The Internet has been growing on the mysterious side of the American real estate experience for well over ten years now, and every inch of our exploration of that mystery has brought with it the pain and joy of the following discoveries:
- It was a significant achievement for the industry to initially accept the Internet as a serious business environment
- In many cases, underwriting the expense of developing the initial brokerage website was a “leap of faith”
- That leap of faith grew even wider when it was discovered that, once established, websites had to be redesigned and reconfigured every other year
- Early on, combining a firm’s URL with their brand took courage
- It took additional time to accept the idea of placing listings on the Internet rather than in newspapers
- It took a long time to reach the point that over 89% of consumers make use of the Internet search
- There was a time when the term IDX was seen as a subversive plot
- Year after year, we watched with alarm as the Internet conducted what seemed a relentless attack on the traditional agent
But even with all of this enlightenment, nothing, at any point in this struggle, has been more of a challenge than tracking the emerging real estate consumer. Accordingly, it should come as no surprise that, as we near the midpoint of 2011, it is this issue that now threatens our ultimate migration to the Internet.
Some things about the Internet consumer have, until recently, remained shrouded in mystery. When and where do they search? What are their favored sites and what attracts them? Some real estate practitioners added to the folklore of the Internet by divining answers that were rooted in traditional practices and relationships.
Thanks to the structured research efforts of a host of web traffic experts like REALTOR®.com, Google and Yahoo much has been learned about the behavior patterns of today’s real estate consumer. For instance by 2008 we knew that:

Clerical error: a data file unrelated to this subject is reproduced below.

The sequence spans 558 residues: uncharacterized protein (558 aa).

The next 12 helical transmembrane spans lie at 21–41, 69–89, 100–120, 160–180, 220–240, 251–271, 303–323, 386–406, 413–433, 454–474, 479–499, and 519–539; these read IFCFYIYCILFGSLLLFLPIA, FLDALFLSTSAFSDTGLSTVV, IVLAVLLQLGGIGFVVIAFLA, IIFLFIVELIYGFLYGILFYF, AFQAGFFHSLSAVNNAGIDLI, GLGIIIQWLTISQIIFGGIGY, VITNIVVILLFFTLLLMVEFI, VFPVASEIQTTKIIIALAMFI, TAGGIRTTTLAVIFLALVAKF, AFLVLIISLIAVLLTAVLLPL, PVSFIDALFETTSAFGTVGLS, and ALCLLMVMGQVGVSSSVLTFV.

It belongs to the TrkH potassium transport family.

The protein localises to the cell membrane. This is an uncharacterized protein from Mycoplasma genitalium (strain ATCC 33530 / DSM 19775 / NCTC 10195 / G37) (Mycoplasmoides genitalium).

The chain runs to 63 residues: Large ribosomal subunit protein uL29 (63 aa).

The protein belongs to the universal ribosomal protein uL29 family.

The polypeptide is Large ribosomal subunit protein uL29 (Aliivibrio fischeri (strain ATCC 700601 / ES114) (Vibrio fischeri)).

- The American consumer had little to no trust of institutions, including real estate brokerages
- Consumers were likely to be researching the real estate experience several months before contacting an agent
- Despite plunging levels of trust and satisfaction, over 90% of consumers would continue to use real estate agents as part of their real estate transaction, although not their search experience
- Consumers had gained an insatiable appetite for information and could not be denied
- These consumers were demanding a relationship of equality with their agent
With this knowledge, MLS operations around the country began to create “public (or consumer) facing listing websites.” The purpose of these sites was to provide consumers with “REALTOR®” branded “MLS” information. From the very beginning, these MLSs encountered hostilities and conflicts with brokerages that believed that, absent these MLS sponsored sites, consumers would naturally migrate to their websites.
Charges of “leveling the playing field” and “unfair competition” became commonplace, along with threats to abandon MLSs and even the REALTOR® movement itself, despite the fact that both MLSs and brokers share a common commitment to support REALTORS®. But, alas, the ultimate discovery that would solve the mysteries of the Internet real estate space remained in the dark.
Into the fray came a team of inspired knowledge and data experts whose unique grasp of these issues and the real estate process was just what the moment required to solve the mystery of the Internet experience. The founding partners of the WAV Group, Marilyn Wilson, Victor Lund and Mike Audet came together because they shared a common vision of business values and how to create success for their company and their clients. All three had been successful executives with major companies, bringing together complimentary talents in sales, marketing, business development and product management. Since it’s founding in 2003, the WAV Group has developed an impressive client list in the United States, Canada and Europe.
When the public facing listing website debate descends on a marketplace, many of the arguments, pro and con, are based upon unfounded allegations regarding where consumers are, could be or ought to be during their Internet property search. The secret of the WAV Group’s success is simple, but powerful. They use robust technologies and research tools to bring transparency to the mysteries of Internet real estate search behaviors.